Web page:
Military & Aerospace

Kargil Controversy: Army trashes IAF perspective
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Issue Vol 25.2 Apr-Jun2010 | Date : 07 Jul , 2018

While Air Marshal Bedi in his article ‘KARGIL-AN IAF PERSPECTIVE’ has tried his best to educate readers, in his words, “inadequate understanding of fundamental percepts of air power… and hopefully set the records straight in the interest of inter service bonhomie”, he perhaps has also taken recourse to sift inputs from plethora of material available on Op VIJAY. Even after ten years, controversies keep on erupting on the conduct of this operation. These will continue in the future as well because certain facts have not come out in the open.

Bedi has written: “Apparently, it was the American Ambassador John Galbraith who advised Prime Minister Nehru not to commit the Air Force.” It is astonishing to note that the Service Chiefs, and the Air Chief in particular, were mute spectators in the 62 Sino–Indian conflict. He later goes on to say, in his own words: “The Chinese did not have any significant capability then.” Did the Air Chief at that time give his professional advice to the Government or did he go to the Prime Minister seeking employment of air power? Do you depend on a diplomat’s advice for professional employment of a particular service? Why then have the Service Chiefs?

“At the time of the Chinese invasion of India last year, one of the aircraft carriers of the US Seventh Fleet was ordered to the Bay of Bengal to help defend the Calcutta Zone if the need arose”, informs the Times of India of the 19th December 1963. It goes on to say, “The Chinese withdrew because they feared that the West would retaliate.” Did the Service Chiefs especially the Air Chief know this? Who was directing the military operations? Certainly not the Ambassador! It was a failure in the Higher Direction of War. Where was the jointmanship or bonhomie then? Obviously, there was a total lack of inter service understanding and planning.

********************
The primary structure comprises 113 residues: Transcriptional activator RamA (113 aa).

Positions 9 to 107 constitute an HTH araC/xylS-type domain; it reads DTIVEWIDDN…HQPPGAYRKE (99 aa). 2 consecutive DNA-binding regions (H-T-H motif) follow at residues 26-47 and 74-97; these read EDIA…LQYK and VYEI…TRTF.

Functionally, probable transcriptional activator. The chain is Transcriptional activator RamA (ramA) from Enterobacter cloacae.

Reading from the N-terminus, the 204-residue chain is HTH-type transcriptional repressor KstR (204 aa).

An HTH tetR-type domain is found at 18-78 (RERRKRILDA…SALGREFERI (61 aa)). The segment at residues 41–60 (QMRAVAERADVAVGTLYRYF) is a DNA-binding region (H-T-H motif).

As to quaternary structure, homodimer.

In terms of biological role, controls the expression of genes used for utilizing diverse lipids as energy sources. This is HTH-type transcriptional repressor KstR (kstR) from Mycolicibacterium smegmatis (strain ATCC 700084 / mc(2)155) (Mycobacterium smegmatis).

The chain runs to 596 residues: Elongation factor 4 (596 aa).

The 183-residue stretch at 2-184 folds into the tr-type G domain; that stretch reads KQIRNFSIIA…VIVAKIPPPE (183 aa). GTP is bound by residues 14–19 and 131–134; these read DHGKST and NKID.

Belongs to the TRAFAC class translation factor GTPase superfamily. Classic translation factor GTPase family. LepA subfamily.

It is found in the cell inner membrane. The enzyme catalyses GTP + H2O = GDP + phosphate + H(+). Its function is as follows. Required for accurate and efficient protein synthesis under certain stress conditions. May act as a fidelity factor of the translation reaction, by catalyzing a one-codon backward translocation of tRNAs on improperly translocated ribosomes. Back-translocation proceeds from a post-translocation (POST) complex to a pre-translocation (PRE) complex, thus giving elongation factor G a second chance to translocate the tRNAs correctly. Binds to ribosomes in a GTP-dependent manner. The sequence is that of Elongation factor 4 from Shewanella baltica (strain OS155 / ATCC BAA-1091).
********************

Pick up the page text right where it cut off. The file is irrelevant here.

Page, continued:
The Air Chief would have become a hero had he rendered professional advice to the Prime Minister no sooner he had a grip over the operational situation as the Chairman COSC.

In his article in Indian Defence Review, Air Vice Marshal AK Tewary has stated that India could have defeated China in 1962 War had Indian Air Force been used. In his article, he says that the Air Chief was not even consulted due to the ‘politico-bureaucratic combine’. Tewary further writes: “In the final analysis, the use of combat power would have turned the tables on the Chinese and the 1962 War could well have been a debacle for China.”